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Gossops Green is a neighbourhood within the town of Crawley in West Sussex, England. Gossops Green is located in the west of the town and is bordered by Bewbush to the south west, Ifield to the north and Southgate to the east across the ring road. Gossops Green is also a local government ward.
Patrick Allen is the English author of Singing Matters, which won the Times Educational Supplement Schoolbook Award in 1999. He also won The Guardian Award for Teacher of the Year in a Secondary School in 2004 and the NUT Teacher Award for "inspirational leadership of a music group" at the 2015 National Festival of Music for Youth. Until July 2015, he worked as an Advanced Skills Teacher, based at Ifield Community College in Crawley, England where he was also Head of Music and Chair of Arts. He was awarded Advanced Skills Teacher status in 2001. Allen is a UK judge for the Teaching Awards, a music education consultant and a PhD research student at SOAS
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St Margaret's Church is an Anglican church in the Ifield neighbourhood of Crawley, a town and borough in West Sussex, England. It is the ancient parish church of the village of Ifield; the medieval settlement was expanded to form one of the New Town of Crawley's 13 neighbourhoods, and the church's modern parish now serves several other neighbourhoods as well.
The Ifield Friends Meeting House is a Friends meeting house in the Ifield neighbourhood of Crawley, a town and borough in West Sussex, England. Built in 1676 and used continuously since then by the Quaker community for worship, it is one of the oldest purpose-built Friends meeting houses in the world. It is classified by English Heritage as a Grade I listed building, a status given to buildings of "exceptional interest" and national importance. An adjoining 15th-century cottage is listed separately at Grade II*, and a mounting block in front of the buildings also has a separate listing at Grade II. Together, these structures represent three of the 100 listed buildings and structures in Crawley.
The Friary Church of St Francis and St Anthony is a Roman Catholic church in Crawley, a town and borough in West Sussex, England. The town's first permanent place of Roman Catholic worship was founded in 1861 next to a friary whose members, from the Order of Friars Minor Capuchin, had been invited to the area by a wealthy local family of Catholic converts. Crawley's transformation from a modest market town to a rapidly growing postwar New Town in the mid-20th century made a larger church necessary, and in the late 1950s the ecclesiastical architect Harry Stuart Goodhart-Rendel was commissioned to build a new church. The friary closed in 1980 and has been demolished, but the large brick church still stands in a commanding position facing the town centre. English Heritage has listed the building at Grade II for its architectural and historical importance.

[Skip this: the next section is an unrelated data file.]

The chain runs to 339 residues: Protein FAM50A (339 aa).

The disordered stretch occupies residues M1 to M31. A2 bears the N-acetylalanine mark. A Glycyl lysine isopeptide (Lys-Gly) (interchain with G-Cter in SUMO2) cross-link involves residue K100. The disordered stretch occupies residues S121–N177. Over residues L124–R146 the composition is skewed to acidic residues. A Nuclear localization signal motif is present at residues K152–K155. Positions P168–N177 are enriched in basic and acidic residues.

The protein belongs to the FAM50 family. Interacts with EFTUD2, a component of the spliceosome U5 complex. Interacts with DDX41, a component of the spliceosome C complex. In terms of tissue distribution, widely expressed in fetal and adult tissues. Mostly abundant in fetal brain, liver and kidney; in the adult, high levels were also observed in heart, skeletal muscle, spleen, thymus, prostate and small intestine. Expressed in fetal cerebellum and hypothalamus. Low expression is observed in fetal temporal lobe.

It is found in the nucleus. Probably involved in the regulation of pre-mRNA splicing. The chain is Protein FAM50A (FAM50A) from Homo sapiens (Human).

As of November 2010, there were 59 locally listed buildings in Crawley, a town and borough in the county of West Sussex in southeast England. One of these has subsequently been demolished. A locally listed building is defined as "a building, structure or feature that, whilst not statutorily listed by the Secretary of State, the Council considers to be an important part of Crawley's heritage due to its architectural, historic or archaeological significance". Crawley Borough Council administers the selection and deselection process, defines the criteria for inclusion, and produces and updates the local list.